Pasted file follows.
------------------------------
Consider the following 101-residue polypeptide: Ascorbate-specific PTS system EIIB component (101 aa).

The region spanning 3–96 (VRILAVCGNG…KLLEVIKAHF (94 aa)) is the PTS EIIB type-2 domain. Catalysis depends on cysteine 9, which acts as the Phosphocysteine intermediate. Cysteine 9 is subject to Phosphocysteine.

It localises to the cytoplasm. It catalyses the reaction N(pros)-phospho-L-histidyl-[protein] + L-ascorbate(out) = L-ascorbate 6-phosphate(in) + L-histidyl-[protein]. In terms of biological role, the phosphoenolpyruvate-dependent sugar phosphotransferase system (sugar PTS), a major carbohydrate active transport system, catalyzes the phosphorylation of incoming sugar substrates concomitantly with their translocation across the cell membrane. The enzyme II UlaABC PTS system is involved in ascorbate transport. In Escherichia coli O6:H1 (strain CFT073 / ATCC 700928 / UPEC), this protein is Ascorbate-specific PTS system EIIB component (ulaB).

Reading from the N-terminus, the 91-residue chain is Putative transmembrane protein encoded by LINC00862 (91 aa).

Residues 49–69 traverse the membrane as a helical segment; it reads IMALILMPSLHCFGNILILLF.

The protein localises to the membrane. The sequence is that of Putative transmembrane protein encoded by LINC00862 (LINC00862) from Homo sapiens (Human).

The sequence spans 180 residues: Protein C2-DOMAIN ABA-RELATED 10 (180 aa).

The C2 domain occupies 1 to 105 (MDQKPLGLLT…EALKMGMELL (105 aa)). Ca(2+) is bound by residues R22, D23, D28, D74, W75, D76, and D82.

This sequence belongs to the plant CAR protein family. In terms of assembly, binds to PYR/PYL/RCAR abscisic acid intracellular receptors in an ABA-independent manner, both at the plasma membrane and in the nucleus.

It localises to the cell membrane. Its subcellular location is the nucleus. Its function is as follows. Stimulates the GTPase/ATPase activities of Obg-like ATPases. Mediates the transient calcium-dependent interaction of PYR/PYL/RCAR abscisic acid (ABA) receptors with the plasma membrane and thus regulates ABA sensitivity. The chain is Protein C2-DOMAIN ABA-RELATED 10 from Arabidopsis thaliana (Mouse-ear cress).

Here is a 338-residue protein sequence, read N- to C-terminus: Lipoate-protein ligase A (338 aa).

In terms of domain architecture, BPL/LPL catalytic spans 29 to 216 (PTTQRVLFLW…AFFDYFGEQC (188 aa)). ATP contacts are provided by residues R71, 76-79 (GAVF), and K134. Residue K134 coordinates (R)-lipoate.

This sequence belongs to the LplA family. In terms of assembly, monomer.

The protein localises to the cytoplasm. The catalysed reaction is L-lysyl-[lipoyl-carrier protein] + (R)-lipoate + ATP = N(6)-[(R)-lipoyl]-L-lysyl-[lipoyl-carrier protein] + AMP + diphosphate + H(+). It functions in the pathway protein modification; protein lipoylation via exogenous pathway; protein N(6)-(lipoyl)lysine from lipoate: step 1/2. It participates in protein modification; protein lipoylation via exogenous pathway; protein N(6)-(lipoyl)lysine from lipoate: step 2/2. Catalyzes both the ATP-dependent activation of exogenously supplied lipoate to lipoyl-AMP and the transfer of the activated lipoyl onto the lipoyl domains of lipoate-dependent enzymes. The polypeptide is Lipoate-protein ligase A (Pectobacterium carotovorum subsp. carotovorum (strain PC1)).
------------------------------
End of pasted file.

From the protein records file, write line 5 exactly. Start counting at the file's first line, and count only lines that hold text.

Residues 49–69 traverse the membrane as a helical segment; it reads IMALILMPSLHCFGNILILLF.